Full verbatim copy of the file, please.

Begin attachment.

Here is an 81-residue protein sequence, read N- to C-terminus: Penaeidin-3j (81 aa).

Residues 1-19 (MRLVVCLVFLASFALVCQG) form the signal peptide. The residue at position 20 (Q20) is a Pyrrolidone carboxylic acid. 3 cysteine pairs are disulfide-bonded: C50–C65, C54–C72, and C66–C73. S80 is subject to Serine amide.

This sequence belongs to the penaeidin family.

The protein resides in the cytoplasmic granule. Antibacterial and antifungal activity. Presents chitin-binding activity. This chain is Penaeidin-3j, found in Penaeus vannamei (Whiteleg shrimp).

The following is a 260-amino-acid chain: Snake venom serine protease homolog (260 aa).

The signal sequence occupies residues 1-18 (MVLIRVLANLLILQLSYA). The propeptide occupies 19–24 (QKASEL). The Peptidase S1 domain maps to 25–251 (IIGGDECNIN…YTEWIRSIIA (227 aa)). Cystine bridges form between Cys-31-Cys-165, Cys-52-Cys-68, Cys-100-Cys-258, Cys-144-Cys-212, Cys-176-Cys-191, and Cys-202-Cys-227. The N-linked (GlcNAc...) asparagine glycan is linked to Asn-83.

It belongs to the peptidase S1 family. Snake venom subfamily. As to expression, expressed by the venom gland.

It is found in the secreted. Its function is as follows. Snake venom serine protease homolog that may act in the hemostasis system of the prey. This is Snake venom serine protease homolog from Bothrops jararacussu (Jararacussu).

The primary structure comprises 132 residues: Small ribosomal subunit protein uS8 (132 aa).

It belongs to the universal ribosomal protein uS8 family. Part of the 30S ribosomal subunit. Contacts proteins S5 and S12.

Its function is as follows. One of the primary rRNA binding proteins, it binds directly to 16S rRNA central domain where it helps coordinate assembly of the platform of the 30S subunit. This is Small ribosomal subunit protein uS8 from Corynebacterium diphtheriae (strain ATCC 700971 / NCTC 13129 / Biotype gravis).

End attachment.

Here is an 81-residue protein sequence, read N- to C-terminus: Penaeidin-3j (81 aa).

Residues 1-19 (MRLVVCLVFLASFALVCQG) form the signal peptide. The residue at position 20 (Q20) is a Pyrrolidone carboxylic acid. 3 cysteine pairs are disulfide-bonded: C50–C65, C54–C72, and C66–C73. S80 is subject to Serine amide.

This sequence belongs to the penaeidin family.

The protein resides in the cytoplasmic granule. Antibacterial and antifungal activity. Presents chitin-binding activity. This chain is Penaeidin-3j, found in Penaeus vannamei (Whiteleg shrimp).

The following is a 260-amino-acid chain: Snake venom serine protease homolog (260 aa).

The signal sequence occupies residues 1-18 (MVLIRVLANLLILQLSYA). The propeptide occupies 19–24 (QKASEL). The Peptidase S1 domain maps to 25–251 (IIGGDECNIN…YTEWIRSIIA (227 aa)). Cystine bridges form between Cys-31-Cys-165, Cys-52-Cys-68, Cys-100-Cys-258, Cys-144-Cys-212, Cys-176-Cys-191, and Cys-202-Cys-227. The N-linked (GlcNAc...) asparagine glycan is linked to Asn-83.

It belongs to the peptidase S1 family. Snake venom subfamily. As to expression, expressed by the venom gland.

It is found in the secreted. Its function is as follows. Snake venom serine protease homolog that may act in the hemostasis system of the prey. This is Snake venom serine protease homolog from Bothrops jararacussu (Jararacussu).

The primary structure comprises 132 residues: Small ribosomal subunit protein uS8 (132 aa).

It belongs to the universal ribosomal protein uS8 family. Part of the 30S ribosomal subunit. Contacts proteins S5 and S12.

Its function is as follows. One of the primary rRNA binding proteins, it binds directly to 16S rRNA central domain where it helps coordinate assembly of the platform of the 30S subunit. This is Small ribosomal subunit protein uS8 from Corynebacterium diphtheriae (strain ATCC 700971 / NCTC 13129 / Biotype gravis).